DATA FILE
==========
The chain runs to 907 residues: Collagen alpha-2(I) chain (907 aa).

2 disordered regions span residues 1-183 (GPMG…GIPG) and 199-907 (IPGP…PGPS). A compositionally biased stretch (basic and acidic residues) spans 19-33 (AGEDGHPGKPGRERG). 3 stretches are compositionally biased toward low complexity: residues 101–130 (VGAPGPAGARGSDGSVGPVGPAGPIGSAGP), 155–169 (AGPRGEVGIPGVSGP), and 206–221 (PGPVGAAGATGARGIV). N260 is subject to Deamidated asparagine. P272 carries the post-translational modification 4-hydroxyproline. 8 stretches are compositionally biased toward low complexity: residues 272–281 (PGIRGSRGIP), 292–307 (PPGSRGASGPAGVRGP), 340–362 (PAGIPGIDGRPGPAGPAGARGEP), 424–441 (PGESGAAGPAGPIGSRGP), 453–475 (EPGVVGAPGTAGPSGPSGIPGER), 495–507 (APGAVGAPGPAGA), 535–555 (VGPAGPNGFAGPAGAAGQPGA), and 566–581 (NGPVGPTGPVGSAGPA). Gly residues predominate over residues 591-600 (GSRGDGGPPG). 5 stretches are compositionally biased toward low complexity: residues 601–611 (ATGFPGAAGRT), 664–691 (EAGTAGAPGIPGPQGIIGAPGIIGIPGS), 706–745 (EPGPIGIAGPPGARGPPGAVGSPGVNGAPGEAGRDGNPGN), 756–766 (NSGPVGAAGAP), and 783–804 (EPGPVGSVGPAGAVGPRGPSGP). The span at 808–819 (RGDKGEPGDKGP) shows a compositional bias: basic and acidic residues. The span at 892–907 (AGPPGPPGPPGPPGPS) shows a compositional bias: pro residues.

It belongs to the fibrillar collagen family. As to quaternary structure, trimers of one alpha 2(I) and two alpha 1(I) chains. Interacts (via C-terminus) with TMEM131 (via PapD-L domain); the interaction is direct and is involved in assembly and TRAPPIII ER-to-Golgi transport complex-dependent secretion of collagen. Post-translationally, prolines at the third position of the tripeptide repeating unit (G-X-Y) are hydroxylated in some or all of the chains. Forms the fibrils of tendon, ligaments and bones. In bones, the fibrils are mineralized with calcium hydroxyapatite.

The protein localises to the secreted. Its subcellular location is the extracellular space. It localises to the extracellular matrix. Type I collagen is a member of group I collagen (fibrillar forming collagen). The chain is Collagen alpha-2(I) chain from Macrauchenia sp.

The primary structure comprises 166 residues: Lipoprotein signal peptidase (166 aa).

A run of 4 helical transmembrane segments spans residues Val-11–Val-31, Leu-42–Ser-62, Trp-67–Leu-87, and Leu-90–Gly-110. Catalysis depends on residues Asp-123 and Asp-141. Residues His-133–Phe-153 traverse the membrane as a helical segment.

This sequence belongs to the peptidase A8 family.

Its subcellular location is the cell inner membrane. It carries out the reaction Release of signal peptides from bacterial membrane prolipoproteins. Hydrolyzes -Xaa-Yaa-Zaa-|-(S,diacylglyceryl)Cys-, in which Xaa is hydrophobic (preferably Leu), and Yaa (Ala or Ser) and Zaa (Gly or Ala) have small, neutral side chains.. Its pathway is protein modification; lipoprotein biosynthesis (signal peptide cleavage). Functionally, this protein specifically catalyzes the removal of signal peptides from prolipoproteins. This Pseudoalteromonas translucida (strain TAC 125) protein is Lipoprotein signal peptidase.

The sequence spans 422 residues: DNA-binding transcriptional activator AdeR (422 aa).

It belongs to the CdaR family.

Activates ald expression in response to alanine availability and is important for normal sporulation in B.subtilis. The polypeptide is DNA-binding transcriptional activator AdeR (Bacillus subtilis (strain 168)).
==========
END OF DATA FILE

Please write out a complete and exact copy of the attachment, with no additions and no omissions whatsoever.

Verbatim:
The chain runs to 907 residues: Collagen alpha-2(I) chain (907 aa).

2 disordered regions span residues 1-183 (GPMG…GIPG) and 199-907 (IPGP…PGPS). A compositionally biased stretch (basic and acidic residues) spans 19-33 (AGEDGHPGKPGRERG). 3 stretches are compositionally biased toward low complexity: residues 101–130 (VGAPGPAGARGSDGSVGPVGPAGPIGSAGP), 155–169 (AGPRGEVGIPGVSGP), and 206–221 (PGPVGAAGATGARGIV). N260 is subject to Deamidated asparagine. P272 carries the post-translational modification 4-hydroxyproline. 8 stretches are compositionally biased toward low complexity: residues 272–281 (PGIRGSRGIP), 292–307 (PPGSRGASGPAGVRGP), 340–362 (PAGIPGIDGRPGPAGPAGARGEP), 424–441 (PGESGAAGPAGPIGSRGP), 453–475 (EPGVVGAPGTAGPSGPSGIPGER), 495–507 (APGAVGAPGPAGA), 535–555 (VGPAGPNGFAGPAGAAGQPGA), and 566–581 (NGPVGPTGPVGSAGPA). Gly residues predominate over residues 591-600 (GSRGDGGPPG). 5 stretches are compositionally biased toward low complexity: residues 601–611 (ATGFPGAAGRT), 664–691 (EAGTAGAPGIPGPQGIIGAPGIIGIPGS), 706–745 (EPGPIGIAGPPGARGPPGAVGSPGVNGAPGEAGRDGNPGN), 756–766 (NSGPVGAAGAP), and 783–804 (EPGPVGSVGPAGAVGPRGPSGP). The span at 808–819 (RGDKGEPGDKGP) shows a compositional bias: basic and acidic residues. The span at 892–907 (AGPPGPPGPPGPPGPS) shows a compositional bias: pro residues.

It belongs to the fibrillar collagen family. As to quaternary structure, trimers of one alpha 2(I) and two alpha 1(I) chains. Interacts (via C-terminus) with TMEM131 (via PapD-L domain); the interaction is direct and is involved in assembly and TRAPPIII ER-to-Golgi transport complex-dependent secretion of collagen. Post-translationally, prolines at the third position of the tripeptide repeating unit (G-X-Y) are hydroxylated in some or all of the chains. Forms the fibrils of tendon, ligaments and bones. In bones, the fibrils are mineralized with calcium hydroxyapatite.

The protein localises to the secreted. Its subcellular location is the extracellular space. It localises to the extracellular matrix. Type I collagen is a member of group I collagen (fibrillar forming collagen). The chain is Collagen alpha-2(I) chain from Macrauchenia sp.

The primary structure comprises 166 residues: Lipoprotein signal peptidase (166 aa).

A run of 4 helical transmembrane segments spans residues Val-11–Val-31, Leu-42–Ser-62, Trp-67–Leu-87, and Leu-90–Gly-110. Catalysis depends on residues Asp-123 and Asp-141. Residues His-133–Phe-153 traverse the membrane as a helical segment.

This sequence belongs to the peptidase A8 family.

Its subcellular location is the cell inner membrane. It carries out the reaction Release of signal peptides from bacterial membrane prolipoproteins. Hydrolyzes -Xaa-Yaa-Zaa-|-(S,diacylglyceryl)Cys-, in which Xaa is hydrophobic (preferably Leu), and Yaa (Ala or Ser) and Zaa (Gly or Ala) have small, neutral side chains.. Its pathway is protein modification; lipoprotein biosynthesis (signal peptide cleavage). Functionally, this protein specifically catalyzes the removal of signal peptides from prolipoproteins. This Pseudoalteromonas translucida (strain TAC 125) protein is Lipoprotein signal peptidase.

The sequence spans 422 residues: DNA-binding transcriptional activator AdeR (422 aa).

It belongs to the CdaR family.

Activates ald expression in response to alanine availability and is important for normal sporulation in B.subtilis. The polypeptide is DNA-binding transcriptional activator AdeR (Bacillus subtilis (strain 168)).